Lowpass filter has improved step response
A common problem that arises when you design lowpass filters for signal conditioning is the filters' effect on the system's time-domain response. Because pushing the cutoff frequency lower slows the step response, the system may fail to recognize significant changes within a reasonable amount of time. The circuit in Figure 1 accommodates lower cutoff frequencies without sacrificing the step-response time. A window comparator monitors the delta (difference) between the filter's input and output. When the delta exceeds ±50 mV, the filter increases its slew rate by increasing the cutoff frequency by an order of magnitude. The switched-capacitor filter, IC1, normally operates as a self-clocked device. Capacitors C1 and C2 set the cutoff frequency at 0.1 Hz, and other circuitry forms a dynamic window comparator. Transistor pairs Q1-Q2 and Q3-Q4 form a complementary current mirror whose output flows through R2 and R3, creating a delta of ±50 mV. Connecting the output voltage to the center tap of the two resistors centers the delta on the output voltage. You therefore set the window comparator's upper threshold at VOUT+50 mV and the lower threshold at VOUT–50 mV.
R4 and C3 provide lowpass-filtering to the original input signal, producing a 312-Hz cutoff frequency that reduces sensitivity to momentary glitches. The filtered input drives the window comparator's input. If that input is outside the ±50-mV window, comparator IC2A or IC2B asserts its output low. The low output drives Q5 into cutoff, causing its collector to assume a high impedance. Because Q5's collector no longer grounds capacitor C2, the filter's cutoff frequency increases by a factor of 10. When the system's output changes to within 50 mV of the input, the cutoff frequency throttles back to its quiescent state. Figure 2's oscilloscope photo shows the effect. The top trace is a step from 1.5 to 2.5V, the middle trace is the output with optimization circuitry enabled, and the bottom trace shows the filter's unmodified response. The optimized response includes a slight perturbation during the cutoff-frequency transition, but is five times faster than that of the unmodified circuit. The circuit in Figure 1 is configured for low cutoff frequencies, but you can rescale it for higher frequencies by changing C1 and C2. You can also modify R2 and R3 for different window values, for which the delta equals the resistance multiplied by 115 µA. The comparator must be an open-drain type.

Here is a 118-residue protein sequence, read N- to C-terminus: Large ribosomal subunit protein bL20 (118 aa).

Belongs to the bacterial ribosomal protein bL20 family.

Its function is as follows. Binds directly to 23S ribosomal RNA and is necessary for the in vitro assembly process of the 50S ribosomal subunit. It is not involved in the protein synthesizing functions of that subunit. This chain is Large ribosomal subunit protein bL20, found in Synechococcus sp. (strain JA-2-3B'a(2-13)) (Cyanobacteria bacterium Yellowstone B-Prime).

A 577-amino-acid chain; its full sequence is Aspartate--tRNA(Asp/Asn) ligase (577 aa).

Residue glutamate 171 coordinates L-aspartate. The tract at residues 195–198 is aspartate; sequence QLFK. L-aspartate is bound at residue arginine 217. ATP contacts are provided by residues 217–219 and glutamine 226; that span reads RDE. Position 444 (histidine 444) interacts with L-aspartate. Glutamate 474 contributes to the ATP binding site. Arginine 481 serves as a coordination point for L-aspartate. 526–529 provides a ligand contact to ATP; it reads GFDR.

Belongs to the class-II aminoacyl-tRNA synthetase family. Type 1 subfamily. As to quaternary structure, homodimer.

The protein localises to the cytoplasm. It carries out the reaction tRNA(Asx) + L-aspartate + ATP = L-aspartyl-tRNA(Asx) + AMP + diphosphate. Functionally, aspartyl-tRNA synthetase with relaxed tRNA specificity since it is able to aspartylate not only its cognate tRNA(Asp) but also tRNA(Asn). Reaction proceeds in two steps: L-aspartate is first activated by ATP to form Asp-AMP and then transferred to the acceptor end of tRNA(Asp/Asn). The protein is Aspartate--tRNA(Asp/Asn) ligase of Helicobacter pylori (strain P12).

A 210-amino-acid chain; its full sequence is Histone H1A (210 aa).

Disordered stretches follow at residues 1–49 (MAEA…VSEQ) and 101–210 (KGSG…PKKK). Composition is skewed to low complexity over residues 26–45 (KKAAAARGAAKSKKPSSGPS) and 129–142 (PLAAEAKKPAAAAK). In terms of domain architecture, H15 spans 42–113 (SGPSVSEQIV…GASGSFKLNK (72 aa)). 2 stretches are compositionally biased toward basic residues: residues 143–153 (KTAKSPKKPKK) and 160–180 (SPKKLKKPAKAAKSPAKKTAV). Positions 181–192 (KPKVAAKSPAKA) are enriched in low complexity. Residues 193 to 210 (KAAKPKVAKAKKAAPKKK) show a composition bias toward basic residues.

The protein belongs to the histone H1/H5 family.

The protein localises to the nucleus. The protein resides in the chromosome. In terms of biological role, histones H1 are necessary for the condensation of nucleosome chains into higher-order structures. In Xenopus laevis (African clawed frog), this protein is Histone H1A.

Check out our Best of Design Ideas section!